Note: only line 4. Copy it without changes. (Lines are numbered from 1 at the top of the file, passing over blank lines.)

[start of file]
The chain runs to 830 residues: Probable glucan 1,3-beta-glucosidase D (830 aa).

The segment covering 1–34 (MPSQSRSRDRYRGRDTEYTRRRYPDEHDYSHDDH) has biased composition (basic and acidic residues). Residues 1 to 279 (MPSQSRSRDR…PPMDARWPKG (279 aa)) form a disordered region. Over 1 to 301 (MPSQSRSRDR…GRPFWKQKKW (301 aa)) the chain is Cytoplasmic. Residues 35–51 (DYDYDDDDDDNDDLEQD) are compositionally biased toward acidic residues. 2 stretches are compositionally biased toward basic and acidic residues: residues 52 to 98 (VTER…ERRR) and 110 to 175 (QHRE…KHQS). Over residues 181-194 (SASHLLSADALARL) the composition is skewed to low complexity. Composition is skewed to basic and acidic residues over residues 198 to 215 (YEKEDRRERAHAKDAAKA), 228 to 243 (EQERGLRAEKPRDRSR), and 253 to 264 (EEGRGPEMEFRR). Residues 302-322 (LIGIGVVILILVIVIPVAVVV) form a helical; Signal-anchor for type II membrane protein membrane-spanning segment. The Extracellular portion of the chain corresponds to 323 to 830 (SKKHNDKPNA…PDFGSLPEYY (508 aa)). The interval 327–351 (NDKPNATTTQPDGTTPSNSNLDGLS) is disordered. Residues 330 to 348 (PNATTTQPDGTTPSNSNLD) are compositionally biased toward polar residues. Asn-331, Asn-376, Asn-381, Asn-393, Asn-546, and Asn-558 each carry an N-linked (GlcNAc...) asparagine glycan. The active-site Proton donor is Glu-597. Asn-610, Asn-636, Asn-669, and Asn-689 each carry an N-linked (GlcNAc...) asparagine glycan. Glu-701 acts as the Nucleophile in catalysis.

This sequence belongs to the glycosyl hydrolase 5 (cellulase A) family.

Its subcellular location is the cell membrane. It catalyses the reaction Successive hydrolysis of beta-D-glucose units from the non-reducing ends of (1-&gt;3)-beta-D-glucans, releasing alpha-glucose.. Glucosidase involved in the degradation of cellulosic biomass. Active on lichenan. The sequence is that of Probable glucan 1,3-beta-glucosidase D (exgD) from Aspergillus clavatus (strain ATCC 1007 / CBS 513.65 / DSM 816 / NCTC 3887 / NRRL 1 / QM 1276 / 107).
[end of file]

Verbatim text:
Its subcellular location is the cell membrane. It catalyses the reaction Successive hydrolysis of beta-D-glucose units from the non-reducing ends of (1-&gt;3)-beta-D-glucans, releasing alpha-glucose.. Glucosidase involved in the degradation of cellulosic biomass. Active on lichenan. The sequence is that of Probable glucan 1,3-beta-glucosidase D (exgD) from Aspergillus clavatus (strain ATCC 1007 / CBS 513.65 / DSM 816 / NCTC 3887 / NRRL 1 / QM 1276 / 107).